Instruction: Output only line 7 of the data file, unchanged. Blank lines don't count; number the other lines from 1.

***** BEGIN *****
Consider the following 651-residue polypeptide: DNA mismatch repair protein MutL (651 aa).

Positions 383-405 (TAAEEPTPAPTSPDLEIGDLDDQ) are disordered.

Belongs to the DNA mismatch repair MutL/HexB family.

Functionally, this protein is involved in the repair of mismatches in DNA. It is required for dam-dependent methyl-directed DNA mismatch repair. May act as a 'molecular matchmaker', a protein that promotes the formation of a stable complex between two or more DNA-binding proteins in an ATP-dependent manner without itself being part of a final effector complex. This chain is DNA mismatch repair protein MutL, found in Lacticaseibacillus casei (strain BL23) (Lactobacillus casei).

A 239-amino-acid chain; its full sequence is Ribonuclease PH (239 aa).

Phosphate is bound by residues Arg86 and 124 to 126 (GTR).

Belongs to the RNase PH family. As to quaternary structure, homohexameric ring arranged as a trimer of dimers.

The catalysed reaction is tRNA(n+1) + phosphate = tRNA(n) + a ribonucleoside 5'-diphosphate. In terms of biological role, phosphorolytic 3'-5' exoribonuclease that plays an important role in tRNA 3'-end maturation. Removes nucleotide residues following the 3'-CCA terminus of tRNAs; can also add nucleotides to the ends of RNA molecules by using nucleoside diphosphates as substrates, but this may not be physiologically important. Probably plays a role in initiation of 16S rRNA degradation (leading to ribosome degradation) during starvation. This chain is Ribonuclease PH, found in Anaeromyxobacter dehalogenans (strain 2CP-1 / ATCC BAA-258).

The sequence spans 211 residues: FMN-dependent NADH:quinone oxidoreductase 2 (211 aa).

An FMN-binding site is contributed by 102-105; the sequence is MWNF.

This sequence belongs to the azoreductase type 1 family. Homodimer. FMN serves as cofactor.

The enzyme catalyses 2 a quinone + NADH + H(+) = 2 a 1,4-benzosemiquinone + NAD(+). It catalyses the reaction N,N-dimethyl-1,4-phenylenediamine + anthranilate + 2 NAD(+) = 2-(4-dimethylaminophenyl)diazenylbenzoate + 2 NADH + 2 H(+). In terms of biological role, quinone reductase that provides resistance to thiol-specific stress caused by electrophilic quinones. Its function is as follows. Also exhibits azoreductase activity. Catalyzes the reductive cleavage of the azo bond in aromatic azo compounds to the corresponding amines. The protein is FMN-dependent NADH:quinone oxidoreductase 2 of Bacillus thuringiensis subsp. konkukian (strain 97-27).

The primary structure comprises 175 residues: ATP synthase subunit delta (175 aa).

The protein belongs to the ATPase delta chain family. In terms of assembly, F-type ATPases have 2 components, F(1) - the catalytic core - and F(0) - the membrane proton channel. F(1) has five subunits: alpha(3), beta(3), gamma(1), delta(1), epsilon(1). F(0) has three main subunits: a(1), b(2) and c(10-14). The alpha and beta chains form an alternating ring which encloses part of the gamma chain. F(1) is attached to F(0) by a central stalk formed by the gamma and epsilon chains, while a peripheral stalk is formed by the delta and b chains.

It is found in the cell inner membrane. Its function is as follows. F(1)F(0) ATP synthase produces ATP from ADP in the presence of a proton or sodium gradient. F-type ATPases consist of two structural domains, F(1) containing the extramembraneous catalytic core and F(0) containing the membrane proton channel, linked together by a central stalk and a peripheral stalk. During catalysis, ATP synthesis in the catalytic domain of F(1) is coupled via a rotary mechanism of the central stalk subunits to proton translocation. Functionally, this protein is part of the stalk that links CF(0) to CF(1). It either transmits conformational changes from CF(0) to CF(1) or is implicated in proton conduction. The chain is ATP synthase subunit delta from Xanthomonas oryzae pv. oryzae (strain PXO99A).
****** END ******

Belongs to the RNase PH family. As to quaternary structure, homohexameric ring arranged as a trimer of dimers.